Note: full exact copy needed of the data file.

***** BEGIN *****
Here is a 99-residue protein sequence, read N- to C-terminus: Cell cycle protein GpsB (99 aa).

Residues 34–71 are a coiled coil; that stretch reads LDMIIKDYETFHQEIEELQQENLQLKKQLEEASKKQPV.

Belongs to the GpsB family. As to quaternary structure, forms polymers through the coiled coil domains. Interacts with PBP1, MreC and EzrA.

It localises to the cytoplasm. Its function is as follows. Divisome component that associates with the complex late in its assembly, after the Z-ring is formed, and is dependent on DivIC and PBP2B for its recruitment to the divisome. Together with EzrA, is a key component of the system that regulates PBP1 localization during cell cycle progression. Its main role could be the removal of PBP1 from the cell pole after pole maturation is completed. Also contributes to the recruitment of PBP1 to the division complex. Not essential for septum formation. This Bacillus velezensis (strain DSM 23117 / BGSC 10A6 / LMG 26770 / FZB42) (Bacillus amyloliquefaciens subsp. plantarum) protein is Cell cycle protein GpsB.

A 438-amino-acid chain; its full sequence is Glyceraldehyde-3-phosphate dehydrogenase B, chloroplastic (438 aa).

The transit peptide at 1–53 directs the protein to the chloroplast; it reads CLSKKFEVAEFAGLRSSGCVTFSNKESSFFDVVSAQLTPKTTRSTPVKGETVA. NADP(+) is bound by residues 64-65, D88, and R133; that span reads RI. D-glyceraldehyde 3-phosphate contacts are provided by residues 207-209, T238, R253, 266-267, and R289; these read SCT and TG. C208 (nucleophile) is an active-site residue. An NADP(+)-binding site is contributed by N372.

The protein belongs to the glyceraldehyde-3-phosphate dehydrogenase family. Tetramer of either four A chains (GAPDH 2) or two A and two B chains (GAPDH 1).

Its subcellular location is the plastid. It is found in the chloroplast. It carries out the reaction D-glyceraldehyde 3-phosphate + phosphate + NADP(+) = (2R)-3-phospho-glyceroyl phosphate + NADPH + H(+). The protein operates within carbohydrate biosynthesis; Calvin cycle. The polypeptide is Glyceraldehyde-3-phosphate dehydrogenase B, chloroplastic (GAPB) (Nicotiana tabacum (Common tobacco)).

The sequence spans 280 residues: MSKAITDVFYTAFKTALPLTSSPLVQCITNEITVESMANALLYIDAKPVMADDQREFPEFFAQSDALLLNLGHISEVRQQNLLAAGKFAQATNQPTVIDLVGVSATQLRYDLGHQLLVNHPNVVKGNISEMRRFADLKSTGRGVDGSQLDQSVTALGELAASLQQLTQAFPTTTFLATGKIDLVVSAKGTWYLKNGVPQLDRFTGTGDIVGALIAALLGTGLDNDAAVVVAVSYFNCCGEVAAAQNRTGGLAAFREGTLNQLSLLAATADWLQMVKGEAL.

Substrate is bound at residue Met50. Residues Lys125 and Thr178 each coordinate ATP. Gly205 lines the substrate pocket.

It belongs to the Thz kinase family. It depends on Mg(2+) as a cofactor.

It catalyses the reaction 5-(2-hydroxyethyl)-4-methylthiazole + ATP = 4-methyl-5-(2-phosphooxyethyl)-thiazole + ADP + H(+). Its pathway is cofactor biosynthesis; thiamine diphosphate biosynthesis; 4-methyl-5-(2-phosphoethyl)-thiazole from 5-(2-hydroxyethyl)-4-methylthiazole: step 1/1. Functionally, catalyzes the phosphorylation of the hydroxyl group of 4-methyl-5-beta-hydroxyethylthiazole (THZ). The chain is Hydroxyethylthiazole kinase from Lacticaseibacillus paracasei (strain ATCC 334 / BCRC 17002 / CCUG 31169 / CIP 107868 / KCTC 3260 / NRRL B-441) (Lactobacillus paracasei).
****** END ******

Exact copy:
Here is a 99-residue protein sequence, read N- to C-terminus: Cell cycle protein GpsB (99 aa).

Residues 34–71 are a coiled coil; that stretch reads LDMIIKDYETFHQEIEELQQENLQLKKQLEEASKKQPV.

Belongs to the GpsB family. As to quaternary structure, forms polymers through the coiled coil domains. Interacts with PBP1, MreC and EzrA.

It localises to the cytoplasm. Its function is as follows. Divisome component that associates with the complex late in its assembly, after the Z-ring is formed, and is dependent on DivIC and PBP2B for its recruitment to the divisome. Together with EzrA, is a key component of the system that regulates PBP1 localization during cell cycle progression. Its main role could be the removal of PBP1 from the cell pole after pole maturation is completed. Also contributes to the recruitment of PBP1 to the division complex. Not essential for septum formation. This Bacillus velezensis (strain DSM 23117 / BGSC 10A6 / LMG 26770 / FZB42) (Bacillus amyloliquefaciens subsp. plantarum) protein is Cell cycle protein GpsB.

A 438-amino-acid chain; its full sequence is Glyceraldehyde-3-phosphate dehydrogenase B, chloroplastic (438 aa).

The transit peptide at 1–53 directs the protein to the chloroplast; it reads CLSKKFEVAEFAGLRSSGCVTFSNKESSFFDVVSAQLTPKTTRSTPVKGETVA. NADP(+) is bound by residues 64-65, D88, and R133; that span reads RI. D-glyceraldehyde 3-phosphate contacts are provided by residues 207-209, T238, R253, 266-267, and R289; these read SCT and TG. C208 (nucleophile) is an active-site residue. An NADP(+)-binding site is contributed by N372.

The protein belongs to the glyceraldehyde-3-phosphate dehydrogenase family. Tetramer of either four A chains (GAPDH 2) or two A and two B chains (GAPDH 1).

Its subcellular location is the plastid. It is found in the chloroplast. It carries out the reaction D-glyceraldehyde 3-phosphate + phosphate + NADP(+) = (2R)-3-phospho-glyceroyl phosphate + NADPH + H(+). The protein operates within carbohydrate biosynthesis; Calvin cycle. The polypeptide is Glyceraldehyde-3-phosphate dehydrogenase B, chloroplastic (GAPB) (Nicotiana tabacum (Common tobacco)).

The sequence spans 280 residues: MSKAITDVFYTAFKTALPLTSSPLVQCITNEITVESMANALLYIDAKPVMADDQREFPEFFAQSDALLLNLGHISEVRQQNLLAAGKFAQATNQPTVIDLVGVSATQLRYDLGHQLLVNHPNVVKGNISEMRRFADLKSTGRGVDGSQLDQSVTALGELAASLQQLTQAFPTTTFLATGKIDLVVSAKGTWYLKNGVPQLDRFTGTGDIVGALIAALLGTGLDNDAAVVVAVSYFNCCGEVAAAQNRTGGLAAFREGTLNQLSLLAATADWLQMVKGEAL.

Substrate is bound at residue Met50. Residues Lys125 and Thr178 each coordinate ATP. Gly205 lines the substrate pocket.

It belongs to the Thz kinase family. It depends on Mg(2+) as a cofactor.

It catalyses the reaction 5-(2-hydroxyethyl)-4-methylthiazole + ATP = 4-methyl-5-(2-phosphooxyethyl)-thiazole + ADP + H(+). Its pathway is cofactor biosynthesis; thiamine diphosphate biosynthesis; 4-methyl-5-(2-phosphoethyl)-thiazole from 5-(2-hydroxyethyl)-4-methylthiazole: step 1/1. Functionally, catalyzes the phosphorylation of the hydroxyl group of 4-methyl-5-beta-hydroxyethylthiazole (THZ). The chain is Hydroxyethylthiazole kinase from Lacticaseibacillus paracasei (strain ATCC 334 / BCRC 17002 / CCUG 31169 / CIP 107868 / KCTC 3260 / NRRL B-441) (Lactobacillus paracasei).